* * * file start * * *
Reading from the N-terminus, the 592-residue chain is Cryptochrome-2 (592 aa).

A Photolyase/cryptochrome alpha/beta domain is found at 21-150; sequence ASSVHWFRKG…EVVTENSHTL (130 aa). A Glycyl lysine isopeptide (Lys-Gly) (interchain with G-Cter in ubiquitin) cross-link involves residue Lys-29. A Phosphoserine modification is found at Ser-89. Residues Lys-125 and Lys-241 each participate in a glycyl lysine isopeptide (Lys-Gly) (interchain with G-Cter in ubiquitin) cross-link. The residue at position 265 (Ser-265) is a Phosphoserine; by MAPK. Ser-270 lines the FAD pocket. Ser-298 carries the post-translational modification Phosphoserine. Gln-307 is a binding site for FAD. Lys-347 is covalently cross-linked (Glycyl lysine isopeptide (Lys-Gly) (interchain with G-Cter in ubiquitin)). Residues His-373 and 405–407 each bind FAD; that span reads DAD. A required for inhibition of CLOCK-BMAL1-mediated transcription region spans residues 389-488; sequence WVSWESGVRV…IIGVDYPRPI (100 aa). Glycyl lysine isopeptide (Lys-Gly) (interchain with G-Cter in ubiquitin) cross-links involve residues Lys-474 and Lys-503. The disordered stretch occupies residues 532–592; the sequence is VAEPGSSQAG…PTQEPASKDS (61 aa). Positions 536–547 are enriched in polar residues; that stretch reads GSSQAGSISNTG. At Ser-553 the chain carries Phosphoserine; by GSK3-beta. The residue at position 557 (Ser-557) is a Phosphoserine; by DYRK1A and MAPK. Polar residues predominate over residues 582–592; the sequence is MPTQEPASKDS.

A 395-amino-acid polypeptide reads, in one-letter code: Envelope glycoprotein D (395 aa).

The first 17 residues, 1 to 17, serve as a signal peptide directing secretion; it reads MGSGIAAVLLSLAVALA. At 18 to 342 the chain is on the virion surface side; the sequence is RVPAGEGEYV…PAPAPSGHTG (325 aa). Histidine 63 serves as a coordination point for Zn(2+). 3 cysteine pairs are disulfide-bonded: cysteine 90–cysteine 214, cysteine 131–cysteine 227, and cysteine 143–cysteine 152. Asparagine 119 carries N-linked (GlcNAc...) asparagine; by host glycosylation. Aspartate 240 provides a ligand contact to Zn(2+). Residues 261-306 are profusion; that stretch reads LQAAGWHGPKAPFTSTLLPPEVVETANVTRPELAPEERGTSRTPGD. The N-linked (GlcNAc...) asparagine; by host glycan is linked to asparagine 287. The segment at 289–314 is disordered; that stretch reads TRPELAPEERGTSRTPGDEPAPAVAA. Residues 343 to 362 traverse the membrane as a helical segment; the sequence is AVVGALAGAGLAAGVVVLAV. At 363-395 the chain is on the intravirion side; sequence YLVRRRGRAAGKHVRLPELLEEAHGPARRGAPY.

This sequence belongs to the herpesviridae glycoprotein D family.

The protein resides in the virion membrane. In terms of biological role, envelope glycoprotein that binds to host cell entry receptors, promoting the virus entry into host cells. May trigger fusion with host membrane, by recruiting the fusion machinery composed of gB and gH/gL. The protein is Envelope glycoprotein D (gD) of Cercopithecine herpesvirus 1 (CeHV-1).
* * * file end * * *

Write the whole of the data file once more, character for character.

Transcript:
Reading from the N-terminus, the 592-residue chain is Cryptochrome-2 (592 aa).

A Photolyase/cryptochrome alpha/beta domain is found at 21-150; sequence ASSVHWFRKG…EVVTENSHTL (130 aa). A Glycyl lysine isopeptide (Lys-Gly) (interchain with G-Cter in ubiquitin) cross-link involves residue Lys-29. A Phosphoserine modification is found at Ser-89. Residues Lys-125 and Lys-241 each participate in a glycyl lysine isopeptide (Lys-Gly) (interchain with G-Cter in ubiquitin) cross-link. The residue at position 265 (Ser-265) is a Phosphoserine; by MAPK. Ser-270 lines the FAD pocket. Ser-298 carries the post-translational modification Phosphoserine. Gln-307 is a binding site for FAD. Lys-347 is covalently cross-linked (Glycyl lysine isopeptide (Lys-Gly) (interchain with G-Cter in ubiquitin)). Residues His-373 and 405–407 each bind FAD; that span reads DAD. A required for inhibition of CLOCK-BMAL1-mediated transcription region spans residues 389-488; sequence WVSWESGVRV…IIGVDYPRPI (100 aa). Glycyl lysine isopeptide (Lys-Gly) (interchain with G-Cter in ubiquitin) cross-links involve residues Lys-474 and Lys-503. The disordered stretch occupies residues 532–592; the sequence is VAEPGSSQAG…PTQEPASKDS (61 aa). Positions 536–547 are enriched in polar residues; that stretch reads GSSQAGSISNTG. At Ser-553 the chain carries Phosphoserine; by GSK3-beta. The residue at position 557 (Ser-557) is a Phosphoserine; by DYRK1A and MAPK. Polar residues predominate over residues 582–592; the sequence is MPTQEPASKDS.

A 395-amino-acid polypeptide reads, in one-letter code: Envelope glycoprotein D (395 aa).

The first 17 residues, 1 to 17, serve as a signal peptide directing secretion; it reads MGSGIAAVLLSLAVALA. At 18 to 342 the chain is on the virion surface side; the sequence is RVPAGEGEYV…PAPAPSGHTG (325 aa). Histidine 63 serves as a coordination point for Zn(2+). 3 cysteine pairs are disulfide-bonded: cysteine 90–cysteine 214, cysteine 131–cysteine 227, and cysteine 143–cysteine 152. Asparagine 119 carries N-linked (GlcNAc...) asparagine; by host glycosylation. Aspartate 240 provides a ligand contact to Zn(2+). Residues 261-306 are profusion; that stretch reads LQAAGWHGPKAPFTSTLLPPEVVETANVTRPELAPEERGTSRTPGD. The N-linked (GlcNAc...) asparagine; by host glycan is linked to asparagine 287. The segment at 289–314 is disordered; that stretch reads TRPELAPEERGTSRTPGDEPAPAVAA. Residues 343 to 362 traverse the membrane as a helical segment; the sequence is AVVGALAGAGLAAGVVVLAV. At 363-395 the chain is on the intravirion side; sequence YLVRRRGRAAGKHVRLPELLEEAHGPARRGAPY.

This sequence belongs to the herpesviridae glycoprotein D family.

The protein resides in the virion membrane. In terms of biological role, envelope glycoprotein that binds to host cell entry receptors, promoting the virus entry into host cells. May trigger fusion with host membrane, by recruiting the fusion machinery composed of gB and gH/gL. The protein is Envelope glycoprotein D (gD) of Cercopithecine herpesvirus 1 (CeHV-1).